UNESCO World Heritage Sites in the UK

3 historic locations not to be missed

The United Kingdom and its overseas territories currently possess 28 locations which have been honoured with the distinction of UNESCO World Heritage Site. With UNESCO sites travelling the length and breadth of the country, you could take a lifetime to explore them all. While the prospect of visiting all of the sites may be a bit daunting, particularly the ones found in Bermuda, the Pitcairn Islands, and Saint Helena, it can make for a lovely weekend adventure to visit just a few and discover the secrets that they hold. No matter where you live in the UK there is sure to be a World Heritage Site somewhere near you just waiting to be explored.

Many of the UK World Heritage Sites are very well known, such as Stonehenge, the Royal Botanical Gardens at Kew, and the Tower of London, but there are so many more that are just a little off the beaten track and definitely worth a visit.

Blenheim Palace-Oxfordshire

Granted UNESCO status in 1987, this monumental country house is said to be one of England’s largest houses. Built between 1705 and 1724 as the residence of the dukes of Marlborough, this unusual English Baroque palace is an architectural oddity set in gardens landscaped by the famous Capability Brown. Visit the room where Sir Winston Churchill was born in 1874, or take a stroll through the 2, 000 acres of parkland during your visit here. As one of Britain’s greatest palaces you can step back in time and feel like you’re living in a real life Downton Abbey.

Derwent Valley Mills-Derbyshire

As one of the newer members of the list, granted status in 2001, Derwent Valley Mills is a testament to Britain’s place in the industrial revolution and the development of the modern factory system. It was here that the template for industrial communities was established by Richard Arkwright, the inventor of the water frame, which revolutionised the cotton industry. In a site which stretched 15 miles down the Derwent river valley from Matlock Bath to Derby, you can visit the mill complex, including several cotton and silk mills and the settlements which were established for employees. They even have the largest collection of bobbins in the world at the Masson Mill Textile Museum, now that’s a sight you won’t want to miss!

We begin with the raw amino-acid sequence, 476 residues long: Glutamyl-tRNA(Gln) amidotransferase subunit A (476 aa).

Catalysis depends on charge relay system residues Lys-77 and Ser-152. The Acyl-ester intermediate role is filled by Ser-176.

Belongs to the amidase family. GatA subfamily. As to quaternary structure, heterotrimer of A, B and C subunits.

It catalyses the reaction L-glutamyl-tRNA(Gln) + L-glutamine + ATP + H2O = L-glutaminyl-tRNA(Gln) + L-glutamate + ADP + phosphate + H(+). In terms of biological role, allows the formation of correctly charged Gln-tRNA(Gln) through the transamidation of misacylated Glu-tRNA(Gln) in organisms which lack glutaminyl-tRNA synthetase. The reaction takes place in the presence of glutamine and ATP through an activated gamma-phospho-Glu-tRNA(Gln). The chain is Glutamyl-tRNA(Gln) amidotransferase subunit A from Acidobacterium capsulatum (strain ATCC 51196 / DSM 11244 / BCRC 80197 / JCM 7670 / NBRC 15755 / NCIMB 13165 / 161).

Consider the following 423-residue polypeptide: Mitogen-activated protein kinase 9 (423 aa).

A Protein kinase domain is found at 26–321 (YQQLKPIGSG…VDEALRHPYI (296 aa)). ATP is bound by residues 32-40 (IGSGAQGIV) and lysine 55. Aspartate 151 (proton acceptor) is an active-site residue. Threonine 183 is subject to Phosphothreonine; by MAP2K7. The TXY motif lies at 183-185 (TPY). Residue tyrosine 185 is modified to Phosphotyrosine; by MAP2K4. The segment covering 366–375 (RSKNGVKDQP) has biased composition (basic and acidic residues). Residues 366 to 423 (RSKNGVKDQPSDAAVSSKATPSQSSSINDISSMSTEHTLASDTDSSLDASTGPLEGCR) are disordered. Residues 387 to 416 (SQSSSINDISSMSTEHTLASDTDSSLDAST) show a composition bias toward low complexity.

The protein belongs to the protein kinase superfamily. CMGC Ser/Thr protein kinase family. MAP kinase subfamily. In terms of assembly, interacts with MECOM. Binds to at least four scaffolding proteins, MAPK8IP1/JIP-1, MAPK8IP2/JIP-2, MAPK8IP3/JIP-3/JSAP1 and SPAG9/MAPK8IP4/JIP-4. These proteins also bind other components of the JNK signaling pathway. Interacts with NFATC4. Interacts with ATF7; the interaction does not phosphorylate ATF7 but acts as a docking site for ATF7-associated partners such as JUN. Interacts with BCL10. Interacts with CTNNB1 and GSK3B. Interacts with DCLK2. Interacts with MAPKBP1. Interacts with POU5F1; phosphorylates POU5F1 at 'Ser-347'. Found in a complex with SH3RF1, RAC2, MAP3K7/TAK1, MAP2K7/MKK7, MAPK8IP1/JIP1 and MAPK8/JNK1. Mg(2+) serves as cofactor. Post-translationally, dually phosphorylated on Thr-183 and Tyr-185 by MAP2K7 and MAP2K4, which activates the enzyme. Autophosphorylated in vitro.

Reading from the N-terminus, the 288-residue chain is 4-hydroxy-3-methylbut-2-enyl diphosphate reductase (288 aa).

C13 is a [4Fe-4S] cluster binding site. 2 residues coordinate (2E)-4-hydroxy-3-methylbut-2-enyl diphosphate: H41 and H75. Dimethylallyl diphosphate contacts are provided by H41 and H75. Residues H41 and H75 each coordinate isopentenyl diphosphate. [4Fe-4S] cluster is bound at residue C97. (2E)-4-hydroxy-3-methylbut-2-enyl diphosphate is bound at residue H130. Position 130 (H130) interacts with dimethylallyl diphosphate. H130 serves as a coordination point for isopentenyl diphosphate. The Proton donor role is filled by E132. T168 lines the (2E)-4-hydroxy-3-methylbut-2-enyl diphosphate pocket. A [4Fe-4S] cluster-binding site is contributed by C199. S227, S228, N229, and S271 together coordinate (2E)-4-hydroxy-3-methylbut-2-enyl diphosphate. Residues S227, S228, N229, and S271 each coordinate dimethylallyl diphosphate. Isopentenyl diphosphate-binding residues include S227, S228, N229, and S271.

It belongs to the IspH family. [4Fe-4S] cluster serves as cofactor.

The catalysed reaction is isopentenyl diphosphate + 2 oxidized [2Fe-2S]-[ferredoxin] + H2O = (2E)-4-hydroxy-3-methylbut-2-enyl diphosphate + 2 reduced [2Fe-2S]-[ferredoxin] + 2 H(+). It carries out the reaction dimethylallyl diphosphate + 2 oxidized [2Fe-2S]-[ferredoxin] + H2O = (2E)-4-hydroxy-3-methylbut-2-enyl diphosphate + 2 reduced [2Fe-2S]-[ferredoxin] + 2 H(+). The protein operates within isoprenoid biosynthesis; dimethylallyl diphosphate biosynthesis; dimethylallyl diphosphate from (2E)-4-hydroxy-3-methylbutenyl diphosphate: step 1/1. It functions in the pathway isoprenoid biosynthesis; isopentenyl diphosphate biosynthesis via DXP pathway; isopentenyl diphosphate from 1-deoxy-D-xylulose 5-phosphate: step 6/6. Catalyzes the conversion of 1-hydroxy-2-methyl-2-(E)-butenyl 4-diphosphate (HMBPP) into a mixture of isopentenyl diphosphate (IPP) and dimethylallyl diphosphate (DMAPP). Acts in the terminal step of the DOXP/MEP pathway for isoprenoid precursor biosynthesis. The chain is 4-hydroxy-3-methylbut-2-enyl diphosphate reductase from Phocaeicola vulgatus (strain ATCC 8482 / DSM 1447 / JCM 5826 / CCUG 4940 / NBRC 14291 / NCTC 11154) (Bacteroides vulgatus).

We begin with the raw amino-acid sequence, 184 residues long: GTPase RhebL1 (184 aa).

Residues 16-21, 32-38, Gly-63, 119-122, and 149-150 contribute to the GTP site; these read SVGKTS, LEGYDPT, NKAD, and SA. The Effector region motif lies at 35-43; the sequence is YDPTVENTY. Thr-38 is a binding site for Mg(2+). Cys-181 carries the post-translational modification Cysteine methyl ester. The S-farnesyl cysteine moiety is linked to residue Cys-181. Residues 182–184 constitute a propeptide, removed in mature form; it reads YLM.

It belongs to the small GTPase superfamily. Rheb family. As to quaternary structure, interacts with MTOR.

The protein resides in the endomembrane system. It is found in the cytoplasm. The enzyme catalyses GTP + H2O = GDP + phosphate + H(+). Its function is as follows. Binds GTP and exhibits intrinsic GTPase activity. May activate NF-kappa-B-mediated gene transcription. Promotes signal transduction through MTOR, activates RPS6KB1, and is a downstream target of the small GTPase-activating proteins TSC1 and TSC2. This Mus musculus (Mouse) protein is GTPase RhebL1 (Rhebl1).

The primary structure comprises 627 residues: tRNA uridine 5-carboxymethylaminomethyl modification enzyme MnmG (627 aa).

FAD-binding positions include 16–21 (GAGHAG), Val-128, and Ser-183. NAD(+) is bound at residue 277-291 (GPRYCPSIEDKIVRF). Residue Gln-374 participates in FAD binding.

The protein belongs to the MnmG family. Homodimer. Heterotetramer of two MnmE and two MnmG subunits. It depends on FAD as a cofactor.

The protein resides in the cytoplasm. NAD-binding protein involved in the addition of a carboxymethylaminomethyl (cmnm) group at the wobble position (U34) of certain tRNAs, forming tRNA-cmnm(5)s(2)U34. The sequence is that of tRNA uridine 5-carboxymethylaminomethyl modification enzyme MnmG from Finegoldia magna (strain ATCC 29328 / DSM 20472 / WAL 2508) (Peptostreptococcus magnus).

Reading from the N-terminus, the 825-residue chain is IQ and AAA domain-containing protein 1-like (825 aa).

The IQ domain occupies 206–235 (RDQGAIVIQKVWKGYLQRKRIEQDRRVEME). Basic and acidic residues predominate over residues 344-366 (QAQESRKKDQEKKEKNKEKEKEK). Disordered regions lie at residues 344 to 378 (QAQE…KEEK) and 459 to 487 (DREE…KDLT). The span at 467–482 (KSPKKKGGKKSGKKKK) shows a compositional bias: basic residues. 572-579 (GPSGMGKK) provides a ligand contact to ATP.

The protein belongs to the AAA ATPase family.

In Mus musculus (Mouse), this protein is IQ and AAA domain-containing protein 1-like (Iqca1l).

Heart of Neolithic Orkney-Orkney Islands, Scotland

If you’re heading north, take a trip off the coast of Scotland and visit any of the four sites which were designated by UNESCO as the Heart of Neolithic Orkney in 1999. The most famous of the four sites is Skara Brae, a stone built neolithic settlement on the Bay of Skaill which dates from 3180 BCE–2500 BCE. This cluster of houses is older than both the pyramids of Giza and Stonehenge, and provides fascinating insights into the lives of some of Scotland’s earliest inhabitants. The remaining three locations which make up the UNESCO site are two stone circles, the Ring of Brodgar and the Standing Stones of Stenness, and the passage grave of Maes Howe are also not to be missed. While this World Heritage Site takes a bit more effort to visit, it is one of the more unique places to visit in the UK.

Amanda is a guest blogger from Web Cottages who provide self catering holiday cottages across the UK and Ireland. Visit us at Web Cottages and we are sure to have a holiday home that is a perfect base for your next adventure.